z4root

Android Central forums member ItsAllAndroid brings up some really good questions -- which root method (temporary or permanent) is easier, and what are the advantages of permanently rooting your phone?  For some of us, the obvious answer is to perma-root and go, but not everyone is comfortable with the methods, or potentially canceling the warranty on their $500.00 Android phone.  Let's take a look at each method, and maybe it will help you make your decision, after the break.

We're always talking about root, and probably confusing the daylights out of many of you guys and gals when we toss it around like everyone knows exactly what it is.  If this describes you (and there is no shame in not knowing), we have a pretty nice resource you need to read.  Have a look at it here, then come on back.  We'll wait, :)

So now, hopefully you have a better idea of exactly what we mean when we say "root your phone."  But if you still don't, that's OK, too.  There's a lot of questions that could be asked, and the Android Central forums are full of helpful members and Advisers, ready to discuss.  So hit them up until you're comfortable with the idea of rooting.

Temporary root

These are usually one-step apps that you install on your phone, and they give you root access until the next time your phone is restarted.  They are a great way to get your feet wet,and you can do a lot with them -- both good and bad.  The ease of use makes temporary rooting pretty popular, and it's a fine choice if your reasons for rooting are to use root-enabled apps from the Market.

That being said, some apps just aren't going to work unless you go all out and permanently root your phone.  This depends a lot on which phone you're using, as manufacturers have an endless supply of dirty tricks to keep the hardware you paid for under lock and key.  You'll either have to ask users with the same model as you're using, or use trial and error.  The good news is that the popular root-enabled apps, and the ones you're most likely to want to use should work without a problem.  Titanium Backup, Wireless Tether, Root Explorer and the like should do just fine.

The last thing to keep in mind, is that not all changes will be permanent.  For example -- using a utility to "freeze" bloatware (applications from your carrier that you don't want or need) may not keep them frozen and hidden after a reboot.  Also some of the newer HTC phones have an evil little bug a feature that reverts any changes you have made to the system, bringing it back to the way it was before you started hacking away at it.  In those cases, the only fix is to perma-root your phone.

Permanent root

This is where things get a bit hairy.  Some phones, like the Nexus One, don't need to be rooted -- they can be unlocked via the Android SDK and modified at will.  Other phones, like the OG Droid, are really easy to root, and will only take a few minutes.  Finally, some phones, like the T-Mobile MyTouch 4G force you to jump through flaming hoops and follow often cryptic instructions, laden with warnings about bricking your phone.  That's a whole 'nother rant for a different venue, but it does need said so that you know what you may be getting yourself into.  You'll need to do your homework, ask any questions you feel are unanswered or are unsure of, and weigh all this into your decision.  Everyone who says "It's easy!" (including me) really means they found it easy -- that doesn't necessarily mean you will.

Now that I've sufficiently scared you, it's time to talk about why anyone in their right mind would go through this.  Besides the advantages of keeping changes persistent between reboots, and those few Market apps that won't work with a temp-rooted phone, you have what many consider the best part of owning an Android phone -- custom ROMs.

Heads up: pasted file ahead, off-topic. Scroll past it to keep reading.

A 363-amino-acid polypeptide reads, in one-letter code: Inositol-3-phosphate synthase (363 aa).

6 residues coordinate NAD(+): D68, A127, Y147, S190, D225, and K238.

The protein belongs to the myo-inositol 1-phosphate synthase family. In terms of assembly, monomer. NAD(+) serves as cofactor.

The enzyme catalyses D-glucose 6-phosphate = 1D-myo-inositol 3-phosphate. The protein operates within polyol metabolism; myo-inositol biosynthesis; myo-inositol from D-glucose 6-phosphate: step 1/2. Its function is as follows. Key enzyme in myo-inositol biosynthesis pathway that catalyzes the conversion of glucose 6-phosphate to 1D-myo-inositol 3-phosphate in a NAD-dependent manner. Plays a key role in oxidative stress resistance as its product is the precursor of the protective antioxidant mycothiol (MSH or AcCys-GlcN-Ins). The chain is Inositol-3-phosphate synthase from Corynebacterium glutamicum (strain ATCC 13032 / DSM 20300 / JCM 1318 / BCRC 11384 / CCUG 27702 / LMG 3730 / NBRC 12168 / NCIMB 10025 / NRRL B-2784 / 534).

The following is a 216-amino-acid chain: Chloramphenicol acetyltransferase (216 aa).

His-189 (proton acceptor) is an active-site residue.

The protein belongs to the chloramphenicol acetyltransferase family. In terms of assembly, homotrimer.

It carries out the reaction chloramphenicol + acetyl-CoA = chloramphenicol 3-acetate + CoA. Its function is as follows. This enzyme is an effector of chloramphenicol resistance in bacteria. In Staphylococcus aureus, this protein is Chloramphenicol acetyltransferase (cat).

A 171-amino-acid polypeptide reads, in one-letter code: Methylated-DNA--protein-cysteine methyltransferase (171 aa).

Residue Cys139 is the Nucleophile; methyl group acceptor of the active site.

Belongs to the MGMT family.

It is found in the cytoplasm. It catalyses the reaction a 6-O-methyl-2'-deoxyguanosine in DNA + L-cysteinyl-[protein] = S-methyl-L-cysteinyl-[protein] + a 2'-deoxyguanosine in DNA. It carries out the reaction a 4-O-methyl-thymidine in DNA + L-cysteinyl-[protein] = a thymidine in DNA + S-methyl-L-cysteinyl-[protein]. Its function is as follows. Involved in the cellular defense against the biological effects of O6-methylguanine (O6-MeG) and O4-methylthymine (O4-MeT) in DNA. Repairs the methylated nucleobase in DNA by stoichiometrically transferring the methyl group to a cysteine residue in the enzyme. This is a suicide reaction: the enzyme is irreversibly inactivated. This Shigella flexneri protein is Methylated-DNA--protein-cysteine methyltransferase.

To flash any custom recovery, kernel, or ROM, you're going to need to have permanent root access to your phone.  Flashing new firmware is very low level stuff, and you need read and write access to everything.  The good news is that usually the rooting is the most difficult part, and a custom recovery gives you access to a tool that can take a snapshot of your system, and save it as a restore point.  That's a good thing, because once you start flashing, you're hooked -- and a single command restore is priceless. 

Hopefully I've helped a little in your decision making, and remember -- there is always help in the Android Central forums.  Find the specific area for your model of Android phone, and look for the link at the top to the hacking section.  Those guys live for this stuff, and will steer you in the right direction.

 

Reader comments

Permanent root or temporary -- Which is for you?

48 Comments

Lol you may have some extra reading to do buddy... Manufacturers set the warranty... all the Library said was that Jailbreaking/Rooting isn't illegal ... when following certain guidelines

LOL...dude obviously is a lawyer and knows what he is talking about ...*cringe*.. ;-)
Put down People magazine and google DRM & DMA and understand what you are talking about ....

I have always wondered if the Magnuson-Moss Warranty Act would be useable in a (class action) lawsuit against a carrier/mfg who says you warranty is voided. Do we have any lawyers in the crowd? The reason I say this and perhaps it could be pushed into new case law is that smartphones never existed when this was written unlike computers.

I have to say these captcha are getting really annoying, and I will likely stop bothering to comment. I am registered, I participate and yet every post requires this.

I thought there was a ruling that jailbreaking phones was not illegal.. doesn't say that it has to be approved of or officially allowed, or that it doesn't void your warranty. Just means that the police won't come after you for it, but I don't think many people were particularly concerned about that before!

I wish that app worked for a permanent root on the phone they are showing in that there pic ;)

Temp root did not work at all on my evo no matter what I did. I understand that the EVO is a phone with the fix bug. Sucks

I have permanent root on my EVO. Getting bored with flashing roms and not having all of my apps, etc after new rom install. Am I doing something wrong?

There are different reasons for this, such as wiping the /data folder, system/app folder, etc. Check over at XDA in the appropriate ROM thread for the exact method of how to keep your current apps in the ROM you wish to flash. Of course, a titanium backup is an easy way to restore your apps after a flash as well.

The best tool that I have found is to use Titanium Backup. You can find this in the market. All that you have to do when you flash a new ROM is to re-download TB and restore all apps. Piece of Cake. Takes all of 3 minutes. Happy flashing.

I've tried both Titanium Backup and My Backup Root, and neither app restored the Market links... any idea how to make that happen?

As the article says, temporary root will not work for freezing or uninstalling bloat with an app like Bloat Freezer on most HTC phones, but temp root should work for most other phones.